Knitkabob

City Hall
This site is not associated with
the City of Union
www.cityofunion.com

FEATURED UNION OREGON ADVERTISER

Pioneer West Inc
Providing Agricultural Solutions
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64118 McDonald Ln
La Grande, OR 87850

1-877-253-WEST (9378)  Fax: 541-975-2464
Contact: Adam

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Pioneer West Inc

Continuing in the tradition of the pioneer spirit, Pioneer West is your source for outstanding products and services to help you accomplish all of your agricultural goals. Our innovative approach and superior service will keep your productivity high and your down time at a minimum. At Pioneer West we know that efficiency is the key to higher yields and we are dedicated to helping our customers succeed in their operations.
Blue Mountain Bookstore
An independent used bookstore at the corner of Main & Center
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306 South Main Street
PO Box 872
Union, OR 97883

541-975-429
Contact: Todd

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Blue Mountain Bookstore

About the Bookstore
Blue Mountain Bookstore is an independent used bookstore located at the corner of Main & Center in downtown Union, Oregon.

The city of Union, named after the north side of the Civil War, is situated inside Eastern Oregon's Grande Ronde Valley, the largest enclosed valley in the US. The Blue Mountains form the western edge of this great circle, and according to reliable sources they're called the Blue Mountains on account of their color. They look blue sometimes.

I almost called the bookstore Ellipsis.

The bookstore's located in an old brick building. Aaron Sommer built it in 1870, and went on to build a bunch of other brick buildings in La Grande and Summerville. The Levy Brothers General Store ran here for several decades, serving as a supply point on the Oregon Trail, and later for the gold mines and lumber operations that once thrived in the region. It was a Baptist church in the 70s into the 80s. Sometimes it served as a theater for film and live performance.The Books

All kinds of books on all kinds of subjects, from rare collectibles to trashy pulp fiction. We'll gradually list select inventory online here in the form of a rare book catalogue.

History of Union County Oregon
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The population growth in eastern Oregon during the early 1860s prompted the Legislative Assembly to split Umatilla and Baker Counties from Wasco County on September 22, 1862. Further development of the Grande Ronde Valley led to calls for the legislature to split Union County from Baker County. This finally occurred on October 14, 1864. Union County's name reflects the support of the people in this area toward maintaining the United States during the Civil War.

Between 1875 and 1913, adjustments were made to Union County's borders with Baker, Umatilla, and Wallowa Counties. Union County, lying between the Blue and Wallowa Mountains, is bordered by Wallowa County on the east and north, Umatilla County on the west, and Grant and Baker Counties on the south.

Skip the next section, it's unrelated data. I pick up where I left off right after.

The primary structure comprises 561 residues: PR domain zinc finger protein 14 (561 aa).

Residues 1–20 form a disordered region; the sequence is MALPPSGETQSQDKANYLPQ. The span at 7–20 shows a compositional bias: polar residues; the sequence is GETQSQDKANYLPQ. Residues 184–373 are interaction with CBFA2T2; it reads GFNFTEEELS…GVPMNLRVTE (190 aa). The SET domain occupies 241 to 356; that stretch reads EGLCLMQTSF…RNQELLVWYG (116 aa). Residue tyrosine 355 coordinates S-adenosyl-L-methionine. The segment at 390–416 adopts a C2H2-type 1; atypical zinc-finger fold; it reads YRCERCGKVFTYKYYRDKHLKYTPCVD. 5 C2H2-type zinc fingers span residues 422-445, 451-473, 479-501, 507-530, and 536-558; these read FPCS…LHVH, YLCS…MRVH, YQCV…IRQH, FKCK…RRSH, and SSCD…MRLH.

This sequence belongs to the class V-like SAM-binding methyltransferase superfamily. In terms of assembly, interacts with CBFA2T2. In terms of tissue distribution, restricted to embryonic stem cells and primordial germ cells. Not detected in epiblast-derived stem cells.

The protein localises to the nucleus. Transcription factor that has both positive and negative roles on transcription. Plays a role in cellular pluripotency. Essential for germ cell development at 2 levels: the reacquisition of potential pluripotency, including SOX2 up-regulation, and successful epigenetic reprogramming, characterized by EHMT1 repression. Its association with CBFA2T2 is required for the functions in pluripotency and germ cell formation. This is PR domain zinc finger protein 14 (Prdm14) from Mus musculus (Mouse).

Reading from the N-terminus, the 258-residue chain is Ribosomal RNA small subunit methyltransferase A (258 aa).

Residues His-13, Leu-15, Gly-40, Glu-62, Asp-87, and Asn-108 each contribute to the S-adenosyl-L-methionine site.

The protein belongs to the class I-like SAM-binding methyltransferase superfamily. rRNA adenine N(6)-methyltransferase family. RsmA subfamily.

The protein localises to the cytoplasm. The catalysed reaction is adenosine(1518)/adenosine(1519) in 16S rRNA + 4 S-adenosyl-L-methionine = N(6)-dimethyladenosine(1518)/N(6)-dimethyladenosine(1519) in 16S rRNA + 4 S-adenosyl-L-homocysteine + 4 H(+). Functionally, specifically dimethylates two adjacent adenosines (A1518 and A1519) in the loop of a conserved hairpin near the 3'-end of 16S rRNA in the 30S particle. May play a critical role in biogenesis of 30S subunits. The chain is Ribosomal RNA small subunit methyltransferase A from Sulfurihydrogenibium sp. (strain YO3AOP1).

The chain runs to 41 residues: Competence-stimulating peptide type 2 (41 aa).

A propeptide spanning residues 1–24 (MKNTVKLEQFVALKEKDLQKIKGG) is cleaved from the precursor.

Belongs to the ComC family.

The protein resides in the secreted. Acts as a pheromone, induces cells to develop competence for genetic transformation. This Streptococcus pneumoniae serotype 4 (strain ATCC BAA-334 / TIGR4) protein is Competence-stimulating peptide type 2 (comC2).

The establishment of a county seat resulted in competition, based on geography and on economic and population growth, between La Grande and the city of Union. The county seat moved between Union and La Grande until it was permanently transferred to La Grande in 1905.

With each transfer of the county seat, there was a similar removal of the county courthouse. The first courthouses were rented structures in Union and La Grande. When the city of Union was designated as the county seat in 1874, the county's records were quickly moved to a new brick courthouse in the area where

Union High School now stands. La Grande regained the county seat in 1905 and moved into the courthouse that had been built the previous year as the city hall. The courthouse was razed in 1996 and offices for the county clerk, assessor, tax collector, and planning department were relocated to the nearby Chaplin Building.

The government of Union County consisted originally of a county judge, two county commissioners, clerk, sheriff, treasurer, assessor, school superintendent, and coroner. It changed from a county court to a board of commissioners in 1991.

The county historically has been a slow growth area. The first census of the county in 1870 showed only 2,552 inhabitants. It has grown steadily and by 2000 the population was 25,470, representing an increase of 3.80% since 2000.

The initial economic interest in the area was mining, but most of the mines were in the area annexed by Baker County in 1901. Over the years farming (wheat, fruit, vegetables, and grass seeds), cattle, sheep raising, and timber replaced mining as the primary economic forces in the county. Nearby mountains and streams provide hunting, fishing, skiing, and camping opportunities.

Excerpt from: Oregon State website